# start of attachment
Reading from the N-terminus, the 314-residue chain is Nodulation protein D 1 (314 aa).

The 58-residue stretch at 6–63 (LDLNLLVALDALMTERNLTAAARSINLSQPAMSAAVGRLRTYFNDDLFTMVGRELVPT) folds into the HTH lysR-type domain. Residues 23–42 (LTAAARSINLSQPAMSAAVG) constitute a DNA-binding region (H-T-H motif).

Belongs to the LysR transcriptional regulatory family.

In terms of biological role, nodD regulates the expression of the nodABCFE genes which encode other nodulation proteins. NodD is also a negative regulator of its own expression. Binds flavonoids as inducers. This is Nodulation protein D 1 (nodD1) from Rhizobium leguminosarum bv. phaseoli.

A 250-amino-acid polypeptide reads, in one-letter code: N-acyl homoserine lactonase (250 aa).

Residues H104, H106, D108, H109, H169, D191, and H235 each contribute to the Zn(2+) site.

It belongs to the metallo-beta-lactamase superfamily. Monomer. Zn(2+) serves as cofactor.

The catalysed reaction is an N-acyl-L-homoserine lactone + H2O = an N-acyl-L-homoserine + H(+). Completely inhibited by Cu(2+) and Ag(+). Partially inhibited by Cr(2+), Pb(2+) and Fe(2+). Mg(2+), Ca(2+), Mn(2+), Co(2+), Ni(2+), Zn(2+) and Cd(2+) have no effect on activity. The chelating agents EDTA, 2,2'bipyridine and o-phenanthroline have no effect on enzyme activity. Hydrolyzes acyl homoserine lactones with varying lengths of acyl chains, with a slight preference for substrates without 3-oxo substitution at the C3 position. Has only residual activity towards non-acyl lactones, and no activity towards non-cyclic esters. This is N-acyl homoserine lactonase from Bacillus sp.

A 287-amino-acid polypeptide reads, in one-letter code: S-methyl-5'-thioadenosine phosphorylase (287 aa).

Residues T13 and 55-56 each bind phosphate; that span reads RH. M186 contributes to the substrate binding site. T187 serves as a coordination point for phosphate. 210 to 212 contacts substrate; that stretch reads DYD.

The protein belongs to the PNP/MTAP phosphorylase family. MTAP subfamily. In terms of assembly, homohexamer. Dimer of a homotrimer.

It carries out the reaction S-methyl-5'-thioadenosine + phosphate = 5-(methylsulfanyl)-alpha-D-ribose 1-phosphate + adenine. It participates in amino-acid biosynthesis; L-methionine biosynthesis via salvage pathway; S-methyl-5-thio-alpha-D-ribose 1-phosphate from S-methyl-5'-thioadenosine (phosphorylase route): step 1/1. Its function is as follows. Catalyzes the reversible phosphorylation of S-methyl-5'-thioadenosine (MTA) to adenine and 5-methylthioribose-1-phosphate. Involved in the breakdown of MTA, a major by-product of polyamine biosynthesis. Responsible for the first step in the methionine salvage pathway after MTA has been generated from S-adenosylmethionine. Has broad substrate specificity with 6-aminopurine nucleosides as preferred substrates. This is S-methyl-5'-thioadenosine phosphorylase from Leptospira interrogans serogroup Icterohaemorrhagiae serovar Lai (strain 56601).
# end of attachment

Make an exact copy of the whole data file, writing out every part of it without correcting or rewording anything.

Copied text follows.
Reading from the N-terminus, the 314-residue chain is Nodulation protein D 1 (314 aa).

The 58-residue stretch at 6–63 (LDLNLLVALDALMTERNLTAAARSINLSQPAMSAAVGRLRTYFNDDLFTMVGRELVPT) folds into the HTH lysR-type domain. Residues 23–42 (LTAAARSINLSQPAMSAAVG) constitute a DNA-binding region (H-T-H motif).

Belongs to the LysR transcriptional regulatory family.

In terms of biological role, nodD regulates the expression of the nodABCFE genes which encode other nodulation proteins. NodD is also a negative regulator of its own expression. Binds flavonoids as inducers. This is Nodulation protein D 1 (nodD1) from Rhizobium leguminosarum bv. phaseoli.

A 250-amino-acid polypeptide reads, in one-letter code: N-acyl homoserine lactonase (250 aa).

Residues H104, H106, D108, H109, H169, D191, and H235 each contribute to the Zn(2+) site.

It belongs to the metallo-beta-lactamase superfamily. Monomer. Zn(2+) serves as cofactor.

The catalysed reaction is an N-acyl-L-homoserine lactone + H2O = an N-acyl-L-homoserine + H(+). Completely inhibited by Cu(2+) and Ag(+). Partially inhibited by Cr(2+), Pb(2+) and Fe(2+). Mg(2+), Ca(2+), Mn(2+), Co(2+), Ni(2+), Zn(2+) and Cd(2+) have no effect on activity. The chelating agents EDTA, 2,2'bipyridine and o-phenanthroline have no effect on enzyme activity. Hydrolyzes acyl homoserine lactones with varying lengths of acyl chains, with a slight preference for substrates without 3-oxo substitution at the C3 position. Has only residual activity towards non-acyl lactones, and no activity towards non-cyclic esters. This is N-acyl homoserine lactonase from Bacillus sp.

A 287-amino-acid polypeptide reads, in one-letter code: S-methyl-5'-thioadenosine phosphorylase (287 aa).

Residues T13 and 55-56 each bind phosphate; that span reads RH. M186 contributes to the substrate binding site. T187 serves as a coordination point for phosphate. 210 to 212 contacts substrate; that stretch reads DYD.

The protein belongs to the PNP/MTAP phosphorylase family. MTAP subfamily. In terms of assembly, homohexamer. Dimer of a homotrimer.

It carries out the reaction S-methyl-5'-thioadenosine + phosphate = 5-(methylsulfanyl)-alpha-D-ribose 1-phosphate + adenine. It participates in amino-acid biosynthesis; L-methionine biosynthesis via salvage pathway; S-methyl-5-thio-alpha-D-ribose 1-phosphate from S-methyl-5'-thioadenosine (phosphorylase route): step 1/1. Its function is as follows. Catalyzes the reversible phosphorylation of S-methyl-5'-thioadenosine (MTA) to adenine and 5-methylthioribose-1-phosphate. Involved in the breakdown of MTA, a major by-product of polyamine biosynthesis. Responsible for the first step in the methionine salvage pathway after MTA has been generated from S-adenosylmethionine. Has broad substrate specificity with 6-aminopurine nucleosides as preferred substrates. This is S-methyl-5'-thioadenosine phosphorylase from Leptospira interrogans serogroup Icterohaemorrhagiae serovar Lai (strain 56601).